- nTop 2.27
- Thermal Analysis
What temperature units are supported?
nTop supports Fahrenheit and Celsius temperature units, along with the Kelvin units that are already supported.
How do the temperature units work?
The temperature units are separated into Absolute Temperature and Relative Temperature. This is due to temperature units behaving differently than other units. Temperature units have a scale factor and an offset (since the 0 for K, C, and F is different)
- Other units (ex. Length):
- Scale Factor: 1 in = 25.4 mm
- Scale Factor and Offset: 100F = 5/9 K/F * 100F +255.372 = 310.928K
- Other units (ex. Length):
Absolute Temperature: Always shown with K, C, or F. Ex. The face of a part is 200C.
- Can't mix with other units
- A new type was introduced for Absolute Units: Temperature and Temperature Field. This cannot be mixed with other units. It can be in K, C, or F, and it shows up as K, C, or F for units (depending on the temperature units settings)
- ex. Applied Temperature input in Applied Temperature Load block
- ex. Ambient temp input in Radiation Boundary Load block
Relative Temperature: Always shown with K or dF. Ex. 20 Btu/(hr*ft*dF).
- Can be mixed with other units (ex., specific heat capacity J/kg*dC)
- If temperature units are used in a Scalar or Scalar Field, they will represent a Relative Temperature
- 1K = 1dC = 1.8dF
- In a scalar, your temperature can be entered as K, dC, or dF. The block will show units in K (for K and dC) or dF
How do I type in the Units?
If your temperature units are set to K, you can still type in values that include dF and dC (such as material properties that are taken from tables such as Btu/(h*ft*dF) or J/(kg*dC)).
Kelvin: K. Absolute and Relative temperatures are the same.
Celsius: Absolute temperature is in C. For Relative temperature, you can type in dC, but since dC and K mean, it will be shown as K.
Fahrenheit: F for Absolute and dF for Relative.
When do I use Absolute Temperature and Relative Temperature?
To decide this, you have to know what you are trying to achieve. Adding two Absolute Temperatures isn't supported since it doesn't make sense. However, it is common to add an Absolute Temperature with a Relative Temperature.
- Absolute and Relative: a wall is 200C and will increase by 20dC. 200C + 20dC = 220C ((273.15+200)K + 20K = 493.15K which is 220C)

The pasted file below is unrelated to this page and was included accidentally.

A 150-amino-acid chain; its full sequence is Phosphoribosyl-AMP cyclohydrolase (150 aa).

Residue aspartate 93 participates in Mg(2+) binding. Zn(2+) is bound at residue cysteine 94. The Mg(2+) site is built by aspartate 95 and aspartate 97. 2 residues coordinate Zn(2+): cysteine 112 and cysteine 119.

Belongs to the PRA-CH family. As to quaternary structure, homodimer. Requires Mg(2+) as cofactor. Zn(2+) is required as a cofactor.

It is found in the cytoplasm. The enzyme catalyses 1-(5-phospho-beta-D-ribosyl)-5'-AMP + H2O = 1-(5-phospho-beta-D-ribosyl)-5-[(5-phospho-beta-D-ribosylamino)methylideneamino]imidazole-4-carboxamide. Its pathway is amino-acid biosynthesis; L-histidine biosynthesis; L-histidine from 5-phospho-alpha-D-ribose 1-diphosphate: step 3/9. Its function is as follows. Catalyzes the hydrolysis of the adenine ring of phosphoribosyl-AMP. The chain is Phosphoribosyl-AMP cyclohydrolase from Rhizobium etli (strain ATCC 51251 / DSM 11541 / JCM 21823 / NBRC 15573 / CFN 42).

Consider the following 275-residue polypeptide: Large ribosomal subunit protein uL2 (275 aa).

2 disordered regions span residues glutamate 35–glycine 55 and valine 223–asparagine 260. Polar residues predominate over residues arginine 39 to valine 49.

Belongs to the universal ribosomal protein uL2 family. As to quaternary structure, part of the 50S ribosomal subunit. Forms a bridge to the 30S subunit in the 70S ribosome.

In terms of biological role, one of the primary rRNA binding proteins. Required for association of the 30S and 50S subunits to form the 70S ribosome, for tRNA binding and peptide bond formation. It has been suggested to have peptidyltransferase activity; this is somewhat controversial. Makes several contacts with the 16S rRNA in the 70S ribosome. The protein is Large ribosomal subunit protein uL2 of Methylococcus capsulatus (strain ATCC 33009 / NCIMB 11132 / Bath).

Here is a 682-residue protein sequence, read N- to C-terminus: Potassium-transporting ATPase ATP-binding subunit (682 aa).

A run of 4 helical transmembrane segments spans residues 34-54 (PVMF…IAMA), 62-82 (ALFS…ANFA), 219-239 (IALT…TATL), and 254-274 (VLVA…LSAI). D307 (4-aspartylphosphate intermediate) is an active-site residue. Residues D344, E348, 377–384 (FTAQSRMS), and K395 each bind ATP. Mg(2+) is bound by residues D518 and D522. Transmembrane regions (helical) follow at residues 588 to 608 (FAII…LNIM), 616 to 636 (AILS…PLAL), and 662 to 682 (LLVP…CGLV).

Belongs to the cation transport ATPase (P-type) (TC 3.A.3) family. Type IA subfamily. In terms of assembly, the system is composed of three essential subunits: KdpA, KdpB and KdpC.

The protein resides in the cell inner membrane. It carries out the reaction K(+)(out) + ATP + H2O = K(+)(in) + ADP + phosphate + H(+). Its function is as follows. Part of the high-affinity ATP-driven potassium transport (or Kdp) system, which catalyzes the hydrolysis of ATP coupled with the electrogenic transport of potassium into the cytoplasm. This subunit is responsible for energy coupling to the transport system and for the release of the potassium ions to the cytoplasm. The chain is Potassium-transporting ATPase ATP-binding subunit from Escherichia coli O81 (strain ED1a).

- Absolute and Absolute: for the same wall, 200C + 20C doesn't give the same result as the relative temperature because you need to convert to K. (273.15+200)K + (273.15+20)K = 766.3K which is not the same as the result above, therefore adding Absolute and Absolute isn't supported.
- Relative and Relative: a wall is xC, and it will increase by 200dC and increase by another 20dC. 200dC + 20dC = 220dC, which works for specific cases (meaning the total temperature increase)
- (Absolute) 1K is already in Kelvin and has a (Relative) 1K as a property. (K units are the same for Absolute and Relative)
- (Absolute) 1C is 274.15K in Kelvin and has a (Relative) 274.15K (remember 274.15K or 274.15dC is the same) as a property.
- (Absolute) 1F is 255.9278K in Kelvin and has a (Relative) 255.9278K (shown as 255.9278K or 460.67dF) as a property.
- For the Add and Subtract functions, there are two new overloads: “Temperature, Scalar” and “Temperature Field, Scalar Field” to deal with the mixed addition/subtraction of absolute and relative (ex. 200C +/- 20dC).
- For the Subtract function, there are two new additional overloads: “Temperature, Temperature” and “Temperature Field, TemperatureField” to calculate the difference between two absolute temperatures to get the relative difference (200C - 180C = 20dC or 20K).
Temperature Point Map Update
- This block is updated to output an Absolute temperature result
- It can be used with Field From Point Map to create a Temperature Field